Have you noticed that, with one of the latest updates to Facebook, they’ve added a “Trending” newsfeed? It’s a short list of the top stories that’s setting Facebook abuzzing. I usually ignore it, but every now and then, I’ll spot something that catches my attention. So you can imagine my surprise when I spotted a familiar name in the feed.
That name was “Slenderman.”
Are you familiar with the Slenderman? I wasn’t until a few years ago. I would visit a website dedicated to various memes and I kept spotting this weird guy in some of the jokes relating to videogames. So, ironically, I Googled “slender man” and I learned about who this rather odd fellow was. And I’ll admit, I got a little obsessed. I started watching Marble Hornets and Tribe Twelve, two YouTube shows that feature prominently feature Slenderman as a villain (just a warning: those aren’t Christian videos, so be warned of language and violence). I found the best video out there, a short movie called Proxy (again, not for the squeamish). I discovered that someone had made a video game revolving around Slenderman and I wound up in a sort of merry war with a friend of mine, challenging each other to videotape ourselves playing it. You can check out one such video here (just a few jump scares in this one):
I even went so far as to write my own little horror movie about Slenderman.
So again, I had to wonder, why was Slenderman trending on Facebook?
Then I found out why: two twelve year old girls stabbed another twelve year old girl out in the woods, hoping that their actions would somehow please Slenderman.
I was stunned. What a horrific tragedy! But I wasn’t surprised when I how some of my friends reacted to this story: ban the Slenderman! Shut down the website where the girls first read about him! He’s a demon! He’s responsible for their actions!
And I have to say, that reaction got me a little peeved.
Look, I’m not trying to downplay what these girls did. It’s horrible, mind-boggling, a horror story come to life. But at the same time, let’s not overreact. Slenderman, after all, is a fictional character. He’s not real. These girls did something horrific, but it’s pretty clear to me that the responsibility for what happened should rest on them and, to a certain extent, on their parents. It’s clear that at least one or both of these girls were disturbed. Slenderman provided a trigger for that disturbed nature to express itself. But let’s be honest: if it wasn’t Slenderman, it would have been something else.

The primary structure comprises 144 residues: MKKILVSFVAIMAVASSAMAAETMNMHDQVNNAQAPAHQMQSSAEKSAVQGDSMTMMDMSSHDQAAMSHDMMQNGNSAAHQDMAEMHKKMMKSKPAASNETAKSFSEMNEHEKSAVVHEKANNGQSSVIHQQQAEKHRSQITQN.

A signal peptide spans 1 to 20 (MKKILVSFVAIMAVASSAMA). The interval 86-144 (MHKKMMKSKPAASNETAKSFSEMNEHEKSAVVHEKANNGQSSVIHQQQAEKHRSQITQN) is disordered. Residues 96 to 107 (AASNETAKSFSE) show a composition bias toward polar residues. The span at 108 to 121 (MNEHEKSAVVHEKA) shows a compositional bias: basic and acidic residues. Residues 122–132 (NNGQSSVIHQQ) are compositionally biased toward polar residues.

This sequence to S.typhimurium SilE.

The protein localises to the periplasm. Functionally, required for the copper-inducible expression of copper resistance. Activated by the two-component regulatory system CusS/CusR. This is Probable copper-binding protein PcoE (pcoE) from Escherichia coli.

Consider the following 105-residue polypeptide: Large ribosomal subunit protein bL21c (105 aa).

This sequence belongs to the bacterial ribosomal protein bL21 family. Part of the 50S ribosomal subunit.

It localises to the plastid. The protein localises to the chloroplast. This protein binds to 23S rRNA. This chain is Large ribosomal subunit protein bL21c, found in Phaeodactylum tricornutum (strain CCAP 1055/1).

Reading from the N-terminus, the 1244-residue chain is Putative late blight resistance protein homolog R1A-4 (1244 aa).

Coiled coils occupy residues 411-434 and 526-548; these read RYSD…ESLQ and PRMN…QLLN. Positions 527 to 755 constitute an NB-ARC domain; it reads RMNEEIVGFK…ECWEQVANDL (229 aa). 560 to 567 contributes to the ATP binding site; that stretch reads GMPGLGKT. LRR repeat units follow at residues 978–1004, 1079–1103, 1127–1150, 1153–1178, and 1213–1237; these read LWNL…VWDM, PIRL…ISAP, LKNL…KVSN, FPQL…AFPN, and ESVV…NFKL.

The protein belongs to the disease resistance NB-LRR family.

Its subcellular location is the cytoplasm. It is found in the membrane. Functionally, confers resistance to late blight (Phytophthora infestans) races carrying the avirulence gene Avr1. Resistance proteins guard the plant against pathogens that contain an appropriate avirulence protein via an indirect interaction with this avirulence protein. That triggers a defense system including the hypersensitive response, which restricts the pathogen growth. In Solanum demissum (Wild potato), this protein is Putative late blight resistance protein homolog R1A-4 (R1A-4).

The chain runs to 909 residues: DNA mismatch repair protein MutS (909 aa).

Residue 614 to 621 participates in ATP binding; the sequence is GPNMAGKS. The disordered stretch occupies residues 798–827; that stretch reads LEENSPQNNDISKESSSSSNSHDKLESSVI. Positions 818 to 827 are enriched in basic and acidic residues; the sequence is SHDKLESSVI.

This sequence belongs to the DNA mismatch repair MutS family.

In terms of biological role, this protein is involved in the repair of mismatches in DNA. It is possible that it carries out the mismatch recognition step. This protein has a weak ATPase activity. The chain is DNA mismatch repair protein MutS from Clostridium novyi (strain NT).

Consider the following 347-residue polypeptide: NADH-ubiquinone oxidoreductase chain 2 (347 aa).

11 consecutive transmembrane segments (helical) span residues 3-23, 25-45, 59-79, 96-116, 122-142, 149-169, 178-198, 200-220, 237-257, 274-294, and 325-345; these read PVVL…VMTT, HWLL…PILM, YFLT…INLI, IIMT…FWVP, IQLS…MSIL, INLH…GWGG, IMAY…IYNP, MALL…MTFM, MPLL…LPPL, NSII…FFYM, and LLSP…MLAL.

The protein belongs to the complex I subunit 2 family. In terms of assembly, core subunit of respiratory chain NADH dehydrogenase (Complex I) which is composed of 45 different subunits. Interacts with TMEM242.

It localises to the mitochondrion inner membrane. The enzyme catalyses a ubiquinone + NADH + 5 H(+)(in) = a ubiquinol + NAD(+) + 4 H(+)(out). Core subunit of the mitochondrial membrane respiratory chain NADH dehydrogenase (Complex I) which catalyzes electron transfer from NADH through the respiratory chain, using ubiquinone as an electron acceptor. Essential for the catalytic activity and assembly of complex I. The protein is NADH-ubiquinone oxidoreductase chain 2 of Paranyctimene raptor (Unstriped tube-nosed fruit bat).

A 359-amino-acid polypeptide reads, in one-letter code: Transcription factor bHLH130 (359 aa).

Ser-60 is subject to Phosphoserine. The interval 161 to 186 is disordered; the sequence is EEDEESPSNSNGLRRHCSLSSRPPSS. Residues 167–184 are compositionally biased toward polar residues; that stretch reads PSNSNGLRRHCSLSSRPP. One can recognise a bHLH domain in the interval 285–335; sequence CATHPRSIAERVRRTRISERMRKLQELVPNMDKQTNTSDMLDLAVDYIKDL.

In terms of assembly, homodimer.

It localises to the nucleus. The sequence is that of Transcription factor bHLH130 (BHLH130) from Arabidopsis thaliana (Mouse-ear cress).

Besides, to blame Slenderman for what happened allows the perpetrators of this heinous act to duck their responsibility. Seriously. It’s a ridiculous argument. Should Jodie Foster have gone to prison because she “inspired” John Hinckley, Jr., to shoot President Reagan? Should Heath Ledger retroactively have his Oscar taken away from him because of James Holmes’s actions?
But then, human beings have always tried to blame other people for their sins, even from the beginning.
Take a look at what happened in the Garden of Eden. Satan, in the guise of the serpent, approaches Adam and Eve and, after a short conversation with the latter, convinces her to take a bite. Adam, who apparently was standing right there at the time, also indulges. They realize they’ve done wrong and, when God confronts Adam about it, notice what Adam says:
“The woman you put here with me—she gave me some fruit from the tree, and I ate it.”
Do you notice? “It’s not my fault, God! It’s her fault and really, it’s Your fault too for giving her to me in the first place!” Adam tries to pass the buck.
And then Eve does the same thing! She pins the blame on the serpent, saying that he tricked her and she ate.
To some extent, that’s true. Satan did use his crafty wiles and fast talking to get the fruit into Adam and Eve’s hands. But here’s the amazing thing: God doesn’t let them off the hook for what they did. They had to bear responsibility for what they did regardless of what may have inspired them.
Now, having said all that, I do believe that the girls’ obsession with Slenderman was a contributing factor, but to say that it was the only reason is ridiculous. This is how human beings tend to react in the wake of inexplicable violence. If there’s some factor that people don’t understand, that usually gets the blame. We oversimplify the narrative and say that X is the sole cause of Y, when the reality is really that while X may have been a contributing factor, Q, R, S, T, U, V, and W played a part too. And let’s not forget that parents bear a responsibility for monitoring what their children are up to an interested in.
But in the wake of a tragedy like this one, let’s be careful with the over-generalizing, pious hand-wringing, okay?How much blame should a fictional character have for our own actions? Click To Tweet